Music Recommendation – Single – PVRIS, Eyelids (The Empty Room Sessions)

pvrisPVRIS performed Eyelids in an Empty Room Sessions video, and it is quite stellar. I enjoy listening to it more than the original, if I am being honest. I liked PVRIS’ debut album White Noise quite a bit, in fact enough to review it here, so it should come as no surprise that I am writing about the group. However, this song is truly worth noting.

The song is chilling and ominous, containing an echo that sounds like it is performed in, you guessed it, an empty room. I saw a comment on the song that stated an apparent auto-tune. Not only did I not notice it at first, but when I did notice a bit of editing over the vocals (which is very little), it only adds to the effect of the song. Kudos to production for keeping this song tight and mostly pure.

The song is really an excellent listen, but feels a bit drawn out at five minutes. The mellow sound of this track is absolutely compelling and rather hard to stop listening to. Overall, I would rate it at 9.5/10. You can watch the video and hear the performance below:

-Austin Heath

Album Review – PVRIS, White Noise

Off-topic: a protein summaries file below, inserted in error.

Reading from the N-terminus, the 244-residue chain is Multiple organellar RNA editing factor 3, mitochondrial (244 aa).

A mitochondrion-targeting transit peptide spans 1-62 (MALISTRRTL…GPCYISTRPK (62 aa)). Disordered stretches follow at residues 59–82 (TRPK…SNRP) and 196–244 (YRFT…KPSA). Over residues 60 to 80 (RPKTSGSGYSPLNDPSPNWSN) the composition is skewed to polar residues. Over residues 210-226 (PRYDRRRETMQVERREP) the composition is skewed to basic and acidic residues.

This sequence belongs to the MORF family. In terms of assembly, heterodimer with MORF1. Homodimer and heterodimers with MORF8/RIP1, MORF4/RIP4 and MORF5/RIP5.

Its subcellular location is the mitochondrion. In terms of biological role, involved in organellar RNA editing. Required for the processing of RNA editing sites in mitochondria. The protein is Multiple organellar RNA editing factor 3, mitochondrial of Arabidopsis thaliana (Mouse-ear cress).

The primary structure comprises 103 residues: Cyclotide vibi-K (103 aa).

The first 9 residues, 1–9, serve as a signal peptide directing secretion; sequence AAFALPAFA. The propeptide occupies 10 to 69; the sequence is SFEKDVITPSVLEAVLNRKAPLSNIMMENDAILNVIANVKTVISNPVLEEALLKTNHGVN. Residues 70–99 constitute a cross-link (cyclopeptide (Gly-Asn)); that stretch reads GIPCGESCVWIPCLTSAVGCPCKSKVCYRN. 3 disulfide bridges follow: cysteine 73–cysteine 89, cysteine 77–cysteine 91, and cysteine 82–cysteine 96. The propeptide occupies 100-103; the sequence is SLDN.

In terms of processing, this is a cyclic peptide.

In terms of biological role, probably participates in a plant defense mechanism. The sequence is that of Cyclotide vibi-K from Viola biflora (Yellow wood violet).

I have so many albums that I still have to review, but I felt as thought PVRIS’ White Noise had to be shared first. The group’s debut album just released nationwide today and definitely requires a recommendation. The album is extremely well-balanced and focused, yet each song is interesting in its uniqueness and individuality. I have a lot of good things to say about this album.

With every review comes positive and negative like peanut butter and jelly (okay, bad example, both are delicious), but let’s save the fun (and not-so-fun) stuff for the track-by-track breakdown:

1. Smoke – Smoke starts the album with a bit of an attitude in the emotion of the lyrics. The song identifies with Alternative music but adds a touch of synth-pop that does not outweigh it’s purpose. Smoke provides a good preview of what several songs on the album will sound like, but leaves room to wonder about the upcoming music. 8.75/10